Litchfield is a quintessential colonial town in northwest Connecticut. But in the 1950s and ‘60s, the seeds of Yankee innovation were at the heart of community leaders Andrew Gagarin and Rufus Stillman. Between them they engaged Marcel Breuer to design five residences, the Torin Corporation in Torrington (Breuer also did the headquarters for SNET), and secured him for four schools. Through their influence, Litchfield also boasted educational facilities, libraries, and homes by other notable architects including Eliot Noyes, Edward Larrabee Barnes, John Johansen, and Richard Neutra. Marcel Breuer designed a large “modern villa” for Andrew Gagarin, while Rufus Stillman commissioned a series of three separate houses (plus a version of Breuer’s Wellfleet cottage) over the course of 20 years.
Modernism Takes Root
As Connecticut flourished economically it became a fertile ground for Modern architecture. In Bloomfield, for example, the Connecticut General Insurance Company built the first corporate campus in America. Designed by Gordon Bunshaft (1909-90) of Skidmore, Owings and Merrill, the interiors were planned by the legendary designer Florence Knoll with gardens and sculpture by artist Isamu Noguchi. Hartford’s elliptical Phoenix Mutual Life Building was designed in 1963 by the firm of Harrison and Abramovitz, while in Stamford, Wallace K. Harrison (1895-1981) designed the First Presbyterian Church in the shape of an abstract fish with stained glass embedded in the concrete walls. In Suffield, Warren Platner (1919-2006) designed a library with ramps that surround a glass-walled garden courtyard.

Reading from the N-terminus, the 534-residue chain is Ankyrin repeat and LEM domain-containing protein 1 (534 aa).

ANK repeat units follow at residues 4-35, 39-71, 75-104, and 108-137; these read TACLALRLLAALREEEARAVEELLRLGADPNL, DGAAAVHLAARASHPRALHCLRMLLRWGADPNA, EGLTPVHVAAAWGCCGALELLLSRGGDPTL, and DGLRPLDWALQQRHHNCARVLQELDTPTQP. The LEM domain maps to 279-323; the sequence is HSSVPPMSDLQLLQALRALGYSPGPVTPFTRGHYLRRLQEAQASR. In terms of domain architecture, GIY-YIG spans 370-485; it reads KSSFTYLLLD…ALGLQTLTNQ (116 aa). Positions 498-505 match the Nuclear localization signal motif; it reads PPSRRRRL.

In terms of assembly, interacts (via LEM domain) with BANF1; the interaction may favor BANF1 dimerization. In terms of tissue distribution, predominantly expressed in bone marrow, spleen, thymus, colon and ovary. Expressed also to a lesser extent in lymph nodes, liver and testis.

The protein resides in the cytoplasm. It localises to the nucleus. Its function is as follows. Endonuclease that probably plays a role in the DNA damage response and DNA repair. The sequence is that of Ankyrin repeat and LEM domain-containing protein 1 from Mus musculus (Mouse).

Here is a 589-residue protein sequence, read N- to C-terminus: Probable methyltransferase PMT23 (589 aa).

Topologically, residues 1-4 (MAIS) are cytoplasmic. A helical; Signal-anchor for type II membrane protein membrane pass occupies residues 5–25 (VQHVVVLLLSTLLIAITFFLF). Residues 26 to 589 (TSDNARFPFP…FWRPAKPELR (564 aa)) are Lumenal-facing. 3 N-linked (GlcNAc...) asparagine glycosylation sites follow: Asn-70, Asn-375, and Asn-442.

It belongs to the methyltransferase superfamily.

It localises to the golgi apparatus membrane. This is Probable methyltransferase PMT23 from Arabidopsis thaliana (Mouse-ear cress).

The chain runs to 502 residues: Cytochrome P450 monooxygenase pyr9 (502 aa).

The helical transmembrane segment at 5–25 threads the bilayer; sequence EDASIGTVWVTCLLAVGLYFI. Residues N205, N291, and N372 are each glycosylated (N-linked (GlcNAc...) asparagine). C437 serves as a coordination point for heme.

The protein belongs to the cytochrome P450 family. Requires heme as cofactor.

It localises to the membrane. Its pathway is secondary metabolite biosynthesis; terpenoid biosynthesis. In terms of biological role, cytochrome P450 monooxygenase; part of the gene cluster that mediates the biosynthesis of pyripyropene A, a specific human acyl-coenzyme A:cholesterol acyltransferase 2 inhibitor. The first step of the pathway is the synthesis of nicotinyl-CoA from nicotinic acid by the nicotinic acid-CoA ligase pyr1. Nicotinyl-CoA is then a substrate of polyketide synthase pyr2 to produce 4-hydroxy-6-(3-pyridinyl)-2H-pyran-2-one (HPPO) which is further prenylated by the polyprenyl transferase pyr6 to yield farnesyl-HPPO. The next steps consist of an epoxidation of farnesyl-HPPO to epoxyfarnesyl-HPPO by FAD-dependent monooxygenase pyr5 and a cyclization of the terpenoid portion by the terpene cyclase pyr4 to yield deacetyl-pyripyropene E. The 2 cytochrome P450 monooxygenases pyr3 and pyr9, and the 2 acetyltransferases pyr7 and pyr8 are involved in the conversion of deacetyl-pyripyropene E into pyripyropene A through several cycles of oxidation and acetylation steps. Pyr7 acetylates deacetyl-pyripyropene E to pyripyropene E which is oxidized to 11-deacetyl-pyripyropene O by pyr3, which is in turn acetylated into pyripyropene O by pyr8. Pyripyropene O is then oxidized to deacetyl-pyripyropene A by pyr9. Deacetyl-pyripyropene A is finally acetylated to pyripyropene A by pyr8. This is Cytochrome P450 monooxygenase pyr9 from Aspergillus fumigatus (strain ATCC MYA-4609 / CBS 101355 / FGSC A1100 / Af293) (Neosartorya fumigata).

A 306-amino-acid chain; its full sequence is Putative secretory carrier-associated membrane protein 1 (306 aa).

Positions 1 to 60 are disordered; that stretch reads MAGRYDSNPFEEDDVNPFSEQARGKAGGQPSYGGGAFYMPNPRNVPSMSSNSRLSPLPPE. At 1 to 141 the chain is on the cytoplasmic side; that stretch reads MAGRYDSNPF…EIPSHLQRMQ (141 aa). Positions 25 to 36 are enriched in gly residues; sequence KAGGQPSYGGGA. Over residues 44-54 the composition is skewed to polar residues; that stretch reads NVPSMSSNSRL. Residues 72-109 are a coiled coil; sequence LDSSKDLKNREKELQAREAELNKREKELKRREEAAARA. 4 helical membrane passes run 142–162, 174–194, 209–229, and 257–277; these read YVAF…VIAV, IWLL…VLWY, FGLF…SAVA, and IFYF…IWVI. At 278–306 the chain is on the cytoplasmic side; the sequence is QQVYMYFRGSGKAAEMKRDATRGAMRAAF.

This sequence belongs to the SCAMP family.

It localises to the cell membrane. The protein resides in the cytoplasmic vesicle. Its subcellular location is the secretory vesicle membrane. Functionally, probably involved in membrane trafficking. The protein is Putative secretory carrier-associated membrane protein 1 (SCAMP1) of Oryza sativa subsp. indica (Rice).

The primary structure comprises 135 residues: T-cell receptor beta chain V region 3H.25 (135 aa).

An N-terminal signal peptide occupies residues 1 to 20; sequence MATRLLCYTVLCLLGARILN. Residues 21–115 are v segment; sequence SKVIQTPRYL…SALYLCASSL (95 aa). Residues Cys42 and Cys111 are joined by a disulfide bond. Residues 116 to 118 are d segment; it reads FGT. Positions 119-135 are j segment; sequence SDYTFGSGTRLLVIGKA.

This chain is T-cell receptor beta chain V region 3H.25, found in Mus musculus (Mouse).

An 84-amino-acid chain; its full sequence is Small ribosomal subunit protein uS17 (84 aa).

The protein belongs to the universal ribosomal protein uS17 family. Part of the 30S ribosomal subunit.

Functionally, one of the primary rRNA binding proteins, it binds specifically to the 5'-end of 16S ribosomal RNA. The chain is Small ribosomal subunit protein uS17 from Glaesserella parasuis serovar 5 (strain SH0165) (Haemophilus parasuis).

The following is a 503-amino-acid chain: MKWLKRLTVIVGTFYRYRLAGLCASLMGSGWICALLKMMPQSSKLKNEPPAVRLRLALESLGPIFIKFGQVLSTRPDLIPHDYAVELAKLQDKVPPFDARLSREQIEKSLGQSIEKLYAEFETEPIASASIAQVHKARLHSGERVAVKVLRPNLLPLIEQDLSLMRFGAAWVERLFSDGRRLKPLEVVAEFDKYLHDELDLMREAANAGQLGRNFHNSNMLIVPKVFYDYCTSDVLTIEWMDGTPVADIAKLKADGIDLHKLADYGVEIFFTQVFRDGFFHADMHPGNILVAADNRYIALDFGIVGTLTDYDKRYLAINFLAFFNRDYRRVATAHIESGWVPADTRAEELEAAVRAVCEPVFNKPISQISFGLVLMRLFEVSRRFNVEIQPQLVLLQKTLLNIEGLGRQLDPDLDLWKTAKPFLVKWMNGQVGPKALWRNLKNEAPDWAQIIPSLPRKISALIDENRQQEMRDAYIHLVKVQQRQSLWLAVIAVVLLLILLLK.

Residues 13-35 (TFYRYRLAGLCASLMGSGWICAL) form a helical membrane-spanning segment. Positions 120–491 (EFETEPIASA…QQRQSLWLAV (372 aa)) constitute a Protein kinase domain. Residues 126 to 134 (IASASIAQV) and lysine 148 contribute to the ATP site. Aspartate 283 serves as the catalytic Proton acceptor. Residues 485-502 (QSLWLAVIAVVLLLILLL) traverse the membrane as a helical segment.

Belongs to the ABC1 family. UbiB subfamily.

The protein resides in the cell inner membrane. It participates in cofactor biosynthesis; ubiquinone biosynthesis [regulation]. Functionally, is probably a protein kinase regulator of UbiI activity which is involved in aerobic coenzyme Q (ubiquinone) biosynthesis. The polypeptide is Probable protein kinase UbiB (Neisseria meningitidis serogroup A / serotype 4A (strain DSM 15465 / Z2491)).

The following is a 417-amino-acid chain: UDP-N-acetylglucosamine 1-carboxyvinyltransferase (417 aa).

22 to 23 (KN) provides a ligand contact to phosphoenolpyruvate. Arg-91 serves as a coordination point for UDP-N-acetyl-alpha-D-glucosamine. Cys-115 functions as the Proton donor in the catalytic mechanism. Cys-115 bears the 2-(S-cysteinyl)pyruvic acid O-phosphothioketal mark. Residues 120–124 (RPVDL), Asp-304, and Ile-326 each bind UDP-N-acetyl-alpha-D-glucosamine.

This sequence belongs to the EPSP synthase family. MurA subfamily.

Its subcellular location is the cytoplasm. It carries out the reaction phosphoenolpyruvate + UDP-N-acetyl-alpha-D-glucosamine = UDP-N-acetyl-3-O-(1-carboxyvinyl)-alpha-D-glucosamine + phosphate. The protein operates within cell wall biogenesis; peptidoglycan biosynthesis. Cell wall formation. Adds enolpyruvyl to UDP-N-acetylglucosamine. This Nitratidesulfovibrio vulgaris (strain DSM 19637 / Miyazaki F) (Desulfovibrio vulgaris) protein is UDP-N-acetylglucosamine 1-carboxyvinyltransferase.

Connecticut continues to be home to many of world’s foremost architects including AIA Gold-Medal Award winners Cesar Pelli (designer of the Petronas Twin Towers – once the world’s tallest buildings) and Kevin Roche (the 1982 Pritzker Architecture Prize winner). Modernism as a movement is still exploring new directions, and Connecticut still plays a critical role largely due to the Yale School of Architecture, which attracts the world’s most innovative architects.
Also featured in the article:
Avery Memorial, Wadsworth Atheneum, Hartford, 1934
Architects: Morris and O’Connor
The art-deco decoration of the exterior belies the austere modern interior treatment.
The Glass House, 1949
Architect: Philip Johnson
Originally influenced by Mies van der Rohe, Johnson liked to create a “procession” of spaces through his designs.
The Gores House, 1948
Architect: Landis Gores
Gores liked his architecture to hug the ground. In his own home horizontal roof planes are suspended at various levels, constantly changing the spatial experiences of the interior and exterior spaces.
Yale School of Architecture (Rudolph Hall), 1963
Architect: Paul Rudolph
Textured concrete walls form a complex of intricate spaces.
Ingalls Rink, 1953
Architect: Eero Saarinen
The roof is suspended from a sweeping arch spanning the rink.
Oliver Wolcott Library, 1965
Architect: Eliot Noyes
White-painted bricks pay homage to Colonial architecture in this understated addition to the Oliver Wolcott House.
Wilde Building, Bloomfield, 1957
Architect: Gordon Bunshaft, Skidmore, Owings and Merrill
Hailed as the first corporate campus in America, the Wilde Building provided employees with a bucolic work setting and efficient office space.
First Presbyterian Church, Stamford, 1958
Architect: Wallace K. Harrison
Constructed of pre-cast concrete slabs, this church was meant to recall the great cathedrals of Europe in a Modern form.
Phoenix Insurance Building, Hartford, 1963
Architects: Harrison & Abramovitz
The world’s first two-sided building, this was originally conceived to serve as a visual landmark from the highway. The building is listed on the National Register for Historic Places.
Kent Memorial Library, Suffield, 1972
Architect: Warren Platner
Platner designed his buildings from the inside out. Peaceful spaces look into the tranquil glass-enclosed garden.
First Unitarian Congregational Society, Hartford, 1962
Architect: Victor Lundy
The central roof is supported by cables suspended from concrete radial walls of different heights, angles, and distances from one another. The concept was to create a metaphor of diversity finding a common ground in the unifying space of the sanctuary with a tent-like wooden ceiling that evokes the rays of the sun.